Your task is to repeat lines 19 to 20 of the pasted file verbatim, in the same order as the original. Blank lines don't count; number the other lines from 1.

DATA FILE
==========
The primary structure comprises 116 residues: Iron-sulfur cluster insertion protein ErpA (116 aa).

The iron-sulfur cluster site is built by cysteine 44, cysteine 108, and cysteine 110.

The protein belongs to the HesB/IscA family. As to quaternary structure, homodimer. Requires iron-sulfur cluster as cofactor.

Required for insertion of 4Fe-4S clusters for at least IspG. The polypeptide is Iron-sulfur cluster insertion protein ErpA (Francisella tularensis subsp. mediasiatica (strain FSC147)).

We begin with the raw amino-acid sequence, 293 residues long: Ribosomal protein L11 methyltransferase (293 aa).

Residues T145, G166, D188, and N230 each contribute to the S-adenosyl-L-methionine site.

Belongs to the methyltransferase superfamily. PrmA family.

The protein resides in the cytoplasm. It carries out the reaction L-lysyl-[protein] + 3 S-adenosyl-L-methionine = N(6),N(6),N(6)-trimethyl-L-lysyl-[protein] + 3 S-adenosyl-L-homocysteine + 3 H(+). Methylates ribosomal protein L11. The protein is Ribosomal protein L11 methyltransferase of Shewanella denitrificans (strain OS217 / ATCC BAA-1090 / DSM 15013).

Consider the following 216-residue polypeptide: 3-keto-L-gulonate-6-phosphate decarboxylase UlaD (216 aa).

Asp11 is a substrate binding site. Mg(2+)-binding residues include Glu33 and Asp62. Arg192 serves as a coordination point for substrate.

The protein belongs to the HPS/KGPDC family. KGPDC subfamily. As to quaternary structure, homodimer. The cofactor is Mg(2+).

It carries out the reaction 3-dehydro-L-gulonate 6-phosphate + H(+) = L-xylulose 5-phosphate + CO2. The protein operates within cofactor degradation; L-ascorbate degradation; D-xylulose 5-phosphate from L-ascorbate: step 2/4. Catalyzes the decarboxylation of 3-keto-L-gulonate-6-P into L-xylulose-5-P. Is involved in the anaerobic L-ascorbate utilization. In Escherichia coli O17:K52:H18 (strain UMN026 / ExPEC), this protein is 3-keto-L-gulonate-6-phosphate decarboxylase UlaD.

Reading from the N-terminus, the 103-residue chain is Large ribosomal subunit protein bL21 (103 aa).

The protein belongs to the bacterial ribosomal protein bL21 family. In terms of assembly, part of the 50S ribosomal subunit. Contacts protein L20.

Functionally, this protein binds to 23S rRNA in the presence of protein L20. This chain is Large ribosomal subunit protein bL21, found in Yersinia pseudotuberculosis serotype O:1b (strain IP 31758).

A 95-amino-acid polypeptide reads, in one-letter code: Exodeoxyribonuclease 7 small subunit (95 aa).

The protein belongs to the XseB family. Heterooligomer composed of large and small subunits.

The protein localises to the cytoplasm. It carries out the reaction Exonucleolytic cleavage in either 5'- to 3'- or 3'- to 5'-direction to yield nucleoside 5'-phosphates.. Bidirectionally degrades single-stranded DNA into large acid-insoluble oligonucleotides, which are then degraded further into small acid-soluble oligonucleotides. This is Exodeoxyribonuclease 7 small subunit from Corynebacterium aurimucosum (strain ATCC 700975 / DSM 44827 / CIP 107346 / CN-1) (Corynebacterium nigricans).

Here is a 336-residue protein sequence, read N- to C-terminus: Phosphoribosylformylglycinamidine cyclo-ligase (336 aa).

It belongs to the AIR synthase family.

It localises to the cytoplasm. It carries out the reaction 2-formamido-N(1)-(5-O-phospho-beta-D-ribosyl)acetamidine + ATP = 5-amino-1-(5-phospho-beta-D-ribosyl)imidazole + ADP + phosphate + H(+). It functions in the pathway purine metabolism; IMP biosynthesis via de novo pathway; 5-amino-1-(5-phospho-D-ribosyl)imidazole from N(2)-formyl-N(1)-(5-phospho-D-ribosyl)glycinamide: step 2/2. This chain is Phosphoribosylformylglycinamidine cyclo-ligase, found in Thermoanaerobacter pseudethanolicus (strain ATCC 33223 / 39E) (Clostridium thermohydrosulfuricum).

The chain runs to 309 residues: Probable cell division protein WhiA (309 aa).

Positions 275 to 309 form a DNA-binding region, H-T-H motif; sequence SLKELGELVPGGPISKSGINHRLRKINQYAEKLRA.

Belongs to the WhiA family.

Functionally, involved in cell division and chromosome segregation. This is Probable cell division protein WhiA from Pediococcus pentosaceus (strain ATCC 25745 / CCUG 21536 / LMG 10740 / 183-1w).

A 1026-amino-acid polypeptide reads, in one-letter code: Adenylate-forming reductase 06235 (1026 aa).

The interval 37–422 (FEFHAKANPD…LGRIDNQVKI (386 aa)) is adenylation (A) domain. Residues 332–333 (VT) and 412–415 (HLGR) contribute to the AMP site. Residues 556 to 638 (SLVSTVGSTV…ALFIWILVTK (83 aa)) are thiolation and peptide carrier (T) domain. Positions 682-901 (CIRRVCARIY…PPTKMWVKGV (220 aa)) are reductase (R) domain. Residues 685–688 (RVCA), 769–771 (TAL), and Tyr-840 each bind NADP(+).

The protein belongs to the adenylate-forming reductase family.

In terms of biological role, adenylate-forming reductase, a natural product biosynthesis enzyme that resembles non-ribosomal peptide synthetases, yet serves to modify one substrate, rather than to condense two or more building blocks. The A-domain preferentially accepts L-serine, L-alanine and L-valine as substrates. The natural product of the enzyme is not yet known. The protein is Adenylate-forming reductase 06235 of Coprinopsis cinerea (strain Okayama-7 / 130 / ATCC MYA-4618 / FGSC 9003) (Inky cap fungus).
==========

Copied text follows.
Here is a 336-residue protein sequence, read N- to C-terminus: Phosphoribosylformylglycinamidine cyclo-ligase (336 aa).

It belongs to the AIR synthase family.